Friday, May 19, 2006

Da Vinci Mythos

After last night’s Da Vinci Code screening, it’s difficult to fully sum up my reaction. Elements of the film I enjoyed quite a bit. The film’s puzzle solving is quite entertaining. You also have to appreciate a film whose characters have passion for history, religion, art, and mathematics. It is beautifully filmed, making a great tourism commercial for the European locations. On the downside, the Hanks and Tautou characters seem wooden on screen. In terms of its biases against the Church, the sins of the film are essentially the original sins of source novel.

I was told the book is actually much more didactic and frequent in its attacks on Christianity’s role in history. In the film, Hanks’ character often provides some skepticism of the anti-Church monologues of Sir Ian McKellan’s Grail enthusiast. Indeed, the villainous “Teacher” as actually played by McKellan is an unhinged anti-Christian bigot (spoiler, by the way).

I haven’t read The Da Vinci Code, but I have read several books in the loose Da Vinci-esque genre for my publishing work. In some of these books there is the reoccurring myth that Pope Pius XII was blackmailed by the National Socialists to ignore the holocaust with the threat of the exposure of a dark secret that would shake Christendom to its foundation. In actuality, Pius worked to save hundreds of thousands from the death camps, as Rabbi David G. Dalin illustrates in his book The Myth of Hitler’s Pope. Unfortunately, this historical libel seems to be accepted as fact by many.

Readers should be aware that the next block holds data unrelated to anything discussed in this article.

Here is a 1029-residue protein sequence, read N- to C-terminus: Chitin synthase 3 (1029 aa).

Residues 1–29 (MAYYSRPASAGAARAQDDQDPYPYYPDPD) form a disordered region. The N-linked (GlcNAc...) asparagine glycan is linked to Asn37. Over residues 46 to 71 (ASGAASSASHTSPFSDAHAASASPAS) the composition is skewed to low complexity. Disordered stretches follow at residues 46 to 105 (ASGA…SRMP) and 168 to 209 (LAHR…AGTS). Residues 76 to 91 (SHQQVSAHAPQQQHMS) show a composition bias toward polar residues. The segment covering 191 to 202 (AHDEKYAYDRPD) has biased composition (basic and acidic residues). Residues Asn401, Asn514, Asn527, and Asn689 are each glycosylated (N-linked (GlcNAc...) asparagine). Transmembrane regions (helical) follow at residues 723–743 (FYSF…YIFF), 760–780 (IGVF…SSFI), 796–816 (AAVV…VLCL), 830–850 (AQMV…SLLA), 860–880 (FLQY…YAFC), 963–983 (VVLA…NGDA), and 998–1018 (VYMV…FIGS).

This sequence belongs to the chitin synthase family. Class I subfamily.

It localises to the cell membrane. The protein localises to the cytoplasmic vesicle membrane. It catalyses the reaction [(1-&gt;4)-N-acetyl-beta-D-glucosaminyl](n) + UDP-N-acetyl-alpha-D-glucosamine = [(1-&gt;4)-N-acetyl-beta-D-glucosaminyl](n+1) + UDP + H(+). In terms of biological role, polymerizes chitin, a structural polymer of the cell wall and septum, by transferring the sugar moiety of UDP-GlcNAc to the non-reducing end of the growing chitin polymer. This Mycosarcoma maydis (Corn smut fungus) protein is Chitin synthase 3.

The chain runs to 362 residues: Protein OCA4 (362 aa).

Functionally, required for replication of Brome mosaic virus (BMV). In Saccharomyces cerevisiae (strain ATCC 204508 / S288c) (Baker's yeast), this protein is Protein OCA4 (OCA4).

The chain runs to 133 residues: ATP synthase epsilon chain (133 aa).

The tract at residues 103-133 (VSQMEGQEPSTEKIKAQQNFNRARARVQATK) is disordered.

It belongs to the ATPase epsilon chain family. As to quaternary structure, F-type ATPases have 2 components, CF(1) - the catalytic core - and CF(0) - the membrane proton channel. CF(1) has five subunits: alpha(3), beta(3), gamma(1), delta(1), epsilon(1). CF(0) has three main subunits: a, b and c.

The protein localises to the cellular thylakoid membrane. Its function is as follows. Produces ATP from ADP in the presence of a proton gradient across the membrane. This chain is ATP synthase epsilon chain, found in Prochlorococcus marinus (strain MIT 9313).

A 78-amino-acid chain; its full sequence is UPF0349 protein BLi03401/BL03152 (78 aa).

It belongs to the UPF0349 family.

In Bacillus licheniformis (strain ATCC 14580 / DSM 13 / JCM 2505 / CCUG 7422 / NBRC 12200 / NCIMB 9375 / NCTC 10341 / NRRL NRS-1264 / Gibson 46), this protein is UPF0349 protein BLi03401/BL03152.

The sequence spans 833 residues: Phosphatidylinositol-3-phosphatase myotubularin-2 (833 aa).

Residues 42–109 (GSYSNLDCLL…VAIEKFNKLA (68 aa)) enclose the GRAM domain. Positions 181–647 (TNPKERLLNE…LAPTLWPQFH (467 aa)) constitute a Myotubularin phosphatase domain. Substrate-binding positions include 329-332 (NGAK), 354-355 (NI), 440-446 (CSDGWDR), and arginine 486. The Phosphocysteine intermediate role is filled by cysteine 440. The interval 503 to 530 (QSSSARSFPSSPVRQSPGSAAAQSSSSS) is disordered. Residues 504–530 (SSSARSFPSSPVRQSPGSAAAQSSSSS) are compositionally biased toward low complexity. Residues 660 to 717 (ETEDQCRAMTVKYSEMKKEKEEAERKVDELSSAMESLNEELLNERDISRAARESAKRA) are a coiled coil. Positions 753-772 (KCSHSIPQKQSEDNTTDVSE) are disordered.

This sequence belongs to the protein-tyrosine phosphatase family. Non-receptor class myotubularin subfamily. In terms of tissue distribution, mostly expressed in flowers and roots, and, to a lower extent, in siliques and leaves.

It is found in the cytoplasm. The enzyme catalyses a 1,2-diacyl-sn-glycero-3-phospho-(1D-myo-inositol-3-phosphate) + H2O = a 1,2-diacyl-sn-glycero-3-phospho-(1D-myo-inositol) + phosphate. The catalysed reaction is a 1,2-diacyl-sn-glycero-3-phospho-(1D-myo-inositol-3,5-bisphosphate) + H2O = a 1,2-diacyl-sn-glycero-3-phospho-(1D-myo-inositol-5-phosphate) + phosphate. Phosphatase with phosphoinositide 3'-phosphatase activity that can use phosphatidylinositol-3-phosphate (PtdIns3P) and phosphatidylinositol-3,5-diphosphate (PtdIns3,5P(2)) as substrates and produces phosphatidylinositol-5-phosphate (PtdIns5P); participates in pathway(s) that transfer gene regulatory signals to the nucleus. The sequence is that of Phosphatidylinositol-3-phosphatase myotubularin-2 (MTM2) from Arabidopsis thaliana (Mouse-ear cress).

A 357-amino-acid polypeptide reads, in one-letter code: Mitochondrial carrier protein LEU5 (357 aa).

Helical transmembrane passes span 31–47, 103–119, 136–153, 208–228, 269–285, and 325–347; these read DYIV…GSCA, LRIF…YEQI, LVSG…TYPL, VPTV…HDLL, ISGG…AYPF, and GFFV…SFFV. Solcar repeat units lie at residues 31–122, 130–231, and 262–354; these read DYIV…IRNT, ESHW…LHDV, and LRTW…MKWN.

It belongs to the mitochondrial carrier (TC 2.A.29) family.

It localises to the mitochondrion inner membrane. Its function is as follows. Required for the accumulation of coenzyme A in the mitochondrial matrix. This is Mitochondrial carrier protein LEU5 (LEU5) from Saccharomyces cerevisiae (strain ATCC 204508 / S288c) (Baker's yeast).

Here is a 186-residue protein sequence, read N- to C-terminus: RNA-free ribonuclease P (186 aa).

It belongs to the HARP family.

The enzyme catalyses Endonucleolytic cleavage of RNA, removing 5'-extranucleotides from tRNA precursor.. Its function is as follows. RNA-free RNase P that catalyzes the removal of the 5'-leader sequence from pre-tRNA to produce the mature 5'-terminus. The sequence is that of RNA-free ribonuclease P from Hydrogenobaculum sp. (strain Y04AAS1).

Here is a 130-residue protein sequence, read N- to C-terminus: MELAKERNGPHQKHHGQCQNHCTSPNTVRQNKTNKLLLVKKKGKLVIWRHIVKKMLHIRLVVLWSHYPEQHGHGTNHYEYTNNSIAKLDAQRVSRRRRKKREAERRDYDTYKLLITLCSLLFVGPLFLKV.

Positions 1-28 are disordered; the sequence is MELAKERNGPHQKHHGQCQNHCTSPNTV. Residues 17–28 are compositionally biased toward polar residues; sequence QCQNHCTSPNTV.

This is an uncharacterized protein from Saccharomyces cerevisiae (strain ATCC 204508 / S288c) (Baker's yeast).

Da Vinci Code and its imitators show how myths are created. The notion of the Church suppressing Mary Magdalene’s role as wife and disciple has probably gained much popular acceptance, through its repetition in the stories we hear and tell. Whether it is The Iliad, the Loch Ness Monster, urban legends, or Joe Wilson’s account of his trip to Niger, some fiction becomes accepted as fact through the power of story-telling. Fortunately, there seem to be no lack of books decoding, debunking, and pouring cold water on the Da Vinci Code to set the historical record straight.

As for the film, it is uneven, but entertaining. I enjoyed it, but ultimately, the sum of its parts might be greater than its whole.